“But Coach Turgeon doesn’t miss rebounds. Coach Turgeon doesn’t miss a free throw. Coach Turgeon doesn’t throw the ball away. Coach Turgeon doesn’t execute plays when we’re supposed to execute plays that we practiced multiple times. That’s all on the players.”

Huerter wasn’t done.

“So this loss is on everybody, especially the players, because we didn’t make the plays in the last minute 12 seconds to win the game, ” Huerter said. “So everybody can say what they want about him, but we didn’t make plays for him.”

Badgers on a roll

Since losing, 68-63, at Maryland on Feb. 4 for its seventh straight defeat, Wisconsin has won five of its past seven games. Among the losses was a down-to-the-wire defeat Sunday at home to No. 2 Michigan State.


“I think it’s just buying into the little things that coach [Greg Gard] has been preaching all year,” said Davison, who scored a career-high 30 points against the Spartans and finished with 13 Thursday. “I think especially at the end of this game, the possessions are magnified. When you do things right those final possessions, you can really turn things around.”

In the final minute and the score tied at 53. Pritzl’s missed 3-pointer with 1:03 left was rebounded by Iverson and Davison’s subsequent missed 3-pointer was rebounded by Happ. After Gard called timeout, Pritzl hit the go-ahead basket.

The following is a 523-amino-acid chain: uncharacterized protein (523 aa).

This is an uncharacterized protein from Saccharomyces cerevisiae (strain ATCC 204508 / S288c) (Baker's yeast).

Conversely, Turgeon thought his team’s inability to grab defensive rebounds on big possessions, as well as fouling unnecessarily at times, cost the Terps the game. Maryland was called for 21 fouls to only 14 for the Badgers, leading to Wisconsin shooting 20 of 24 from the free-throw line to only eight of nine for Maryland.

“Really came down to two things," Turgeon said. “We fouled too darn much, and we couldn’t get a rebound when we needed to get a rebound.”

WISCONSIN—Ford 1-8 4-4 7, Happ 4-10 6-7 14, Davison 5-12 3-4 13, Pritzl 3-7 2-2 10, Iverson 3-7 5-5 11, Moesch 0-0 0-0 0, Reuvers 2-6 0-2 4, Van Vliet 0-0 0-0 0, Thomas 0-0 0-0 0. Totals 18-50 20-24 59.


MARYLAND—Fernando 5-11 2-2 12, Cekovsky 0-0 0-0 0, Huerter 8-15 3-4 20, Morsell 1-5 0-0 2, Cowan 6-11 3-3 16, Tomaic 0-0 0-0 0, Obi 0-1 0-0 0, Wiley 2-5 0-0 4, Nickens 0-2 0-0 0. Totals 22-50 8-9 54.

Halftime—Wisconsin 28-26. 3-point goals—Wisconsin 3-18 (Pritzl 2-5, Ford 1-7, Reuvers 0-2, Davison 0-4), Maryland 2-14 (Huerter 1-4, Cowan 1-4, Morsell 0-1, Nickens 0-2, Wiley 0-3). Fouled out—None. Rebounds—Wisconsin 27 (Happ 7), Maryland 25 (Fernando 9). Assists—Wisconsin 5 (Davison 2), Maryland 9 (Cowan 4). Total fouls—Wisconsin 14, Maryland 21.